Christie attacks former friend who said he knew of bridge lane closings
With his career - and perhaps his freedom - on the line, Govneror Chris Christie attacked his former high school friend who he appointed to the Port Authority of New York, and who said in a letter that Christie knew at the time of the lane closings on the George Washington Bridge.
New Jersey Gov. Chris Christie, after a low-key initial response to Friday's explosive allegations about his involvement in a bridge-closing scandal, mounted an aggressive defense late Saturday afternoon, attacking The New York Times and a former political ally in an email to friends and allies obtained by POLITICO.
"Bottom line - David Wildstein will do and say anything to save David Wildstein," the email from the governor's office says, referring to the former appointee who reignited the controversy.
A letter from Wildstein's lawyer, Alan L. Zegas of Chatham, N.J., asserted Friday that "evidence exists ... tying Mr. Christie to having knowledge of the lane closures, during the period when the lanes were closed, contrary to what the Governor stated publicly in a two-hour press conference."
The subject line of the 700-word email from the governor's office is: "5 Things You Should Know About The Bombshell That's Not A Bombshell." It offers a harshly negative portrayal of Wildstein's character and judgment.
The Christie camp begins by criticizing The Times for its initial characterization of the Wildstein letter: "A media firestorm was set off by sloppy reporting from the New York Times and their suggestion that there was actually 'evidence' when it was a letter alleging that 'evidence exists.'"
The Times' original story said that Wildstein claimed "he had the evidence to prove it," while later versions stuck to his lawyer's vaguer "evidence exists" formulation.
In a statement Saturday night, the Times said: "We regularly update web stories for clarity as we did in this case. We do not note changes unless it involves an error."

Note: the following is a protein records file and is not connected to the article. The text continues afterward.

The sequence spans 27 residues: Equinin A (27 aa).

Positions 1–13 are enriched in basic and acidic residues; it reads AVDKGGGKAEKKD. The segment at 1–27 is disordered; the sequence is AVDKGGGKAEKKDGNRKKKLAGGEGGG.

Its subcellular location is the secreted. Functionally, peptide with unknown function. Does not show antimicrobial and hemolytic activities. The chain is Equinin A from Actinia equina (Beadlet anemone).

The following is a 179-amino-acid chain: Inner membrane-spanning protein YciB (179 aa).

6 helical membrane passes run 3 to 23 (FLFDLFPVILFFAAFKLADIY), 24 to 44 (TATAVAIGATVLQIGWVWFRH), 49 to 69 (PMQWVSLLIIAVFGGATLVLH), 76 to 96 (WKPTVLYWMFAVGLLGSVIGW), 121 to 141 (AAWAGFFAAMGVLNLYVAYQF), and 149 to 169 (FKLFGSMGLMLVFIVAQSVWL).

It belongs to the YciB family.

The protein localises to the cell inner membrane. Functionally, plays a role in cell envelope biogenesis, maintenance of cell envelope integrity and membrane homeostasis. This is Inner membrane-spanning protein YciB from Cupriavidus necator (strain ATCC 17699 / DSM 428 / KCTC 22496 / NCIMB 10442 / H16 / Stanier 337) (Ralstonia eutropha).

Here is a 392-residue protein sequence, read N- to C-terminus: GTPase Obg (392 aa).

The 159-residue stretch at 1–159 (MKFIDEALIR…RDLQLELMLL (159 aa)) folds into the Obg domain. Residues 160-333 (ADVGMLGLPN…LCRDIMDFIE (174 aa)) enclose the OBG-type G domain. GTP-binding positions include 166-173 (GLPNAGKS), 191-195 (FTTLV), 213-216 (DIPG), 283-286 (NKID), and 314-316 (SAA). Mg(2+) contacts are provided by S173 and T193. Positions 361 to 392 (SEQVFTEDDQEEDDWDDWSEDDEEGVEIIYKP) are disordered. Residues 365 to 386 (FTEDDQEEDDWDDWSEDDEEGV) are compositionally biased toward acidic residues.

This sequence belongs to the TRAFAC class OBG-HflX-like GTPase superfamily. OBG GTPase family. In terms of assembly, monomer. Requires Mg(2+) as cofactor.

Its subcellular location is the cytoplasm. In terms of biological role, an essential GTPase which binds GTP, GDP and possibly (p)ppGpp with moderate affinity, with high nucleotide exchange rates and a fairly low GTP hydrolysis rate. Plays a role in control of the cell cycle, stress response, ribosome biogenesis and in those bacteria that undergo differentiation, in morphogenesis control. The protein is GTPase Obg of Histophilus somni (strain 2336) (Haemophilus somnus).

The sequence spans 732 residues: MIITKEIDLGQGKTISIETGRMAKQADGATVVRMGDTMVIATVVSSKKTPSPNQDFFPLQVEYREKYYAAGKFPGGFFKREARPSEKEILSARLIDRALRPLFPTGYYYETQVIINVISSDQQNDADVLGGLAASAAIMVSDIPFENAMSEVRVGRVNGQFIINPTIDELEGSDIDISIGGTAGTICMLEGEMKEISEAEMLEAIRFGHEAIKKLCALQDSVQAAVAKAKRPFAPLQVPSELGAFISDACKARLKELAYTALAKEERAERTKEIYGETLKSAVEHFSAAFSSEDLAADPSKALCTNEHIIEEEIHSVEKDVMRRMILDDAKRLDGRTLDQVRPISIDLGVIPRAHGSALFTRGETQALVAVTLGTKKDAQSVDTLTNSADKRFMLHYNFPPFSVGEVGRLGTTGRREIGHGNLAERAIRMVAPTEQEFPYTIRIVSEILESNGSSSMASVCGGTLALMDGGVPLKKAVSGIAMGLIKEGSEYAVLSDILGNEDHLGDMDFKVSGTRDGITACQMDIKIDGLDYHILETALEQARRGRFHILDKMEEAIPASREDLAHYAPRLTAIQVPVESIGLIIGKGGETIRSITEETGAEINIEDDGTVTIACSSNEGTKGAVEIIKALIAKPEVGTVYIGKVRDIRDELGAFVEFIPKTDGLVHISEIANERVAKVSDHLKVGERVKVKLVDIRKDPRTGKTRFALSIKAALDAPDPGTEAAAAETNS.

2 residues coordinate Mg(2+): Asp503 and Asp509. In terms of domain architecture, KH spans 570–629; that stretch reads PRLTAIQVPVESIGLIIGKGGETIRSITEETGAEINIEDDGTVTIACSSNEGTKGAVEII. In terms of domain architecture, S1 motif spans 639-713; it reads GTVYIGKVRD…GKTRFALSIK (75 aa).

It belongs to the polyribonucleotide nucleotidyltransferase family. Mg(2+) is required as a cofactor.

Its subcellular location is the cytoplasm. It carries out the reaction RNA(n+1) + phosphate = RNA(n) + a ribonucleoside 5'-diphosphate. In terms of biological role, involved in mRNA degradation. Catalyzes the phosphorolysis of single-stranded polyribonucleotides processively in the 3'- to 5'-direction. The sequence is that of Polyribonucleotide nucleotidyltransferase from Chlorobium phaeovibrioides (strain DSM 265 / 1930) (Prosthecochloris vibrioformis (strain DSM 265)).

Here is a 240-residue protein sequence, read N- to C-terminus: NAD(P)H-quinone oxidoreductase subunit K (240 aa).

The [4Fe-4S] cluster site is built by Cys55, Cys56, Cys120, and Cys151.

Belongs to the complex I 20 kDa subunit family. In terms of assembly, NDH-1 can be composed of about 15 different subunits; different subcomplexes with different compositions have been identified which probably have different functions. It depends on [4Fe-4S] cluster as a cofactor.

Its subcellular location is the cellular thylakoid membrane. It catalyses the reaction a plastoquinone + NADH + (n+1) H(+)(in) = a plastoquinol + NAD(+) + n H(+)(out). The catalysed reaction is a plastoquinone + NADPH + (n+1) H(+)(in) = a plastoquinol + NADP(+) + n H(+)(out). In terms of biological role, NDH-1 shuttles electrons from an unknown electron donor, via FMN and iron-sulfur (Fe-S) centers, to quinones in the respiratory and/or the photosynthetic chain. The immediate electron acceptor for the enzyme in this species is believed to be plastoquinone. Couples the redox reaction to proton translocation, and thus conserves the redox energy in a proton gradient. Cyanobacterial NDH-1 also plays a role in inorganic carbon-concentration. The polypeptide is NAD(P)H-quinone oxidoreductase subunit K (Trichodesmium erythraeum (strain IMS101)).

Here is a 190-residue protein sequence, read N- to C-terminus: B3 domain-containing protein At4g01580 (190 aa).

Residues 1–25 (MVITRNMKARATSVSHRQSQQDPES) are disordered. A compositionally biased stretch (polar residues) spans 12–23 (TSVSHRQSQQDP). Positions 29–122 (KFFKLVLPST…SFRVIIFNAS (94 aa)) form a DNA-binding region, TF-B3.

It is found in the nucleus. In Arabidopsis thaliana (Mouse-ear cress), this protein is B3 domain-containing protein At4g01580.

Wildstein's lawyer did not respond to a request for comment.
It's never a good idea to attack an entity that buys printers' ink by the railroad tank car. But Christie has to go on the offensive or it's over for him.
I would say if there was a close friendship there, this should end it rather abruptly:
Then, it gets personal. "In David Wildstein's past, people and newspaper accounts have described him as 'tumultuous' and someone who 'made moves that were not productive,'" the email continues. "David Wildstein has been publicly asking for immunity since the beginning, been held in contempt by the New Jersey legislature for refusing to testify, failed to provide this so-called 'evidence' when he was first subpoenaed by the NJ Legislature and is looking for the Port Authority to pay his legal bills."
The email dips far back into Wildstein's past to buttress its portrayal of him, even alleging that "He was publicly accused by his high school social studies teacher of deceptive behavior."
What does it say about his judgment that he appointed someone of questionable character to such an important job? I'm sure that question, and a lot more, will be asked at Christie's next presser. His answers will be compared to those he gave a few weeks ago and poured over for any discrepancies. Since he's human, there are bound to be a few. And then another feeding frenzy will erupt and calls for him to step down will become even louder.
At this point, I'd say the odds are against Christie that he can survive. But the former prosecutor is a fighter and if he is forced out, he won't go quietly nor will he leave without his opponents knowing they were in a war.